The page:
Based on both the stem-and-leaf and dot plot, where are the values clustered and where are the gaps for the `email50`

data set?

There is a large cluster in the 0 to less than 20 thousand range, with a peak around 1 thousand. There are gaps between 30 and 40 thousand and between the two values in the 40 thousands and the largest value of approximately 64 thousand.

Additionally, we can easily identify any observations that appear to be unusually distant from the rest of the data. Unusually distant observations are called *outliers*. Later in this chapter we will provide numerical rules of thumb for identifying outliers. For now, it is sufficient to identify them by observing gaps in the graph. In this case, it would be reasonable to classify the emails with character counts of 42 thousand, 43 thousand, and 64 thousand as outliers since they are numerically distant from most of the data.

###### Outliers are extreme

An outlier is an observation that appears extreme relative to the rest of the data.

###### TIP: Why it is important to look for outliers

Examination of data for possible outliers serves many useful purposes, including

Identifying asymmetry in the distribution.

Identifying data collection or entry errors. For instance, we re-examined the email purported to have 64 thousand characters to ensure this value was accurate.

Providing insight into interesting properties of the data.

###### Guided Practice 2.1.17

The observation 64 thousand, a suspected outlier, was found to be an accurate observation. What would such an observation suggest about the nature of character counts in emails? ^{ 8 }That occasionally there may be very long emails.

###### Guided Practice 2.1.18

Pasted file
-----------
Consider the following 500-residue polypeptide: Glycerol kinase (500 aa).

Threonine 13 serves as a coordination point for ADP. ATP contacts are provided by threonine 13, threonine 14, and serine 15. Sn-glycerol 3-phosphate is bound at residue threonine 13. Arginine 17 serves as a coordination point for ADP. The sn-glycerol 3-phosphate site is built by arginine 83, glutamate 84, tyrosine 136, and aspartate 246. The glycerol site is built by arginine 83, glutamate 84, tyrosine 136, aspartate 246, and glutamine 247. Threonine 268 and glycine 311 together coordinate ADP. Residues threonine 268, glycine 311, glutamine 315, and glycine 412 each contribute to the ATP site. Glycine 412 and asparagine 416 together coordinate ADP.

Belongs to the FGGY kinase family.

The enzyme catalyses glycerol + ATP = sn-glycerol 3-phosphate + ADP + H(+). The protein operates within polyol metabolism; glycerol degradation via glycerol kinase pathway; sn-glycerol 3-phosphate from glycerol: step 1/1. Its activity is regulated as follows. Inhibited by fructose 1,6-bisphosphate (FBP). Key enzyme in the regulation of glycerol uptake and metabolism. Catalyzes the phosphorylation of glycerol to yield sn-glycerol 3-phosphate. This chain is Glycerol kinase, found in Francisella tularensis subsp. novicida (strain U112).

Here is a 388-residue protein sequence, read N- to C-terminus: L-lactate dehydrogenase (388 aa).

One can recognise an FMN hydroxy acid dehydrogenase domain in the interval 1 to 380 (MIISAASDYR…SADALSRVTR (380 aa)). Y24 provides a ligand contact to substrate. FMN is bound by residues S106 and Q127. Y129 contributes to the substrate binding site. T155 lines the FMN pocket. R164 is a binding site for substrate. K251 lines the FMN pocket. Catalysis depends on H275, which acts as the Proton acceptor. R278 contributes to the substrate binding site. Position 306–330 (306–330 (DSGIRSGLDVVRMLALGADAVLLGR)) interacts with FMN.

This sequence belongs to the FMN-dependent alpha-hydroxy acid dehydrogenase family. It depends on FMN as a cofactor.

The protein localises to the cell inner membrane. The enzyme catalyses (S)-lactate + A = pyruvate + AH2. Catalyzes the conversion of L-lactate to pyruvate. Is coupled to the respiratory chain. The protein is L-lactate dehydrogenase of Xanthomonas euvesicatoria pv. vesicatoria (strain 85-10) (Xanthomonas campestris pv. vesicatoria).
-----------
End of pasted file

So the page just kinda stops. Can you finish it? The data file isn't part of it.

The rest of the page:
Consider a data set that consists of the following numbers: 12, 12, 12, 12, 12, 13, 13, 14, 14, 15, 19. Which graph would better illustrate the data: a stem-and-leaf plot or a dot plot? Explain. ^{ 9 }Because all the values begin with 1, there would be only one stem (or two in a split stem-and-leaf). This would not provide a good sense of the distribution. For example, the gap between 15 and 19 would not be visually apparent. A dot plot would be better here.

### Subsection 2.1.3 Histograms

¶Stem-and-leaf plots and dot plots are ideal for displaying data from small samples because they show the exact values of the observations and how frequently they occur. However, they are impractical for larger samples. For larger samples, rather than showing the frequency of every value, we prefer to think of the value as belonging to a *bin*. For example, in the `email50`

data set, we create a table of counts for the number of cases with character counts between 0 and 5,000, then the number of cases between 5,000 and 10,000, and so on. Such a table, shown in Table 2.1.19, is called a frequency table. Observations that fall on the boundary of a bin (e.g. 5,000) are generally allocated to the lower bin.^{ 10 }This is called *left inclusive*. These binned counts are plotted as bars in Figure 2.1.21 into what is called a histogram or frequency histogram, which resembles the stacked dot plot shown in Figure 2.1.14.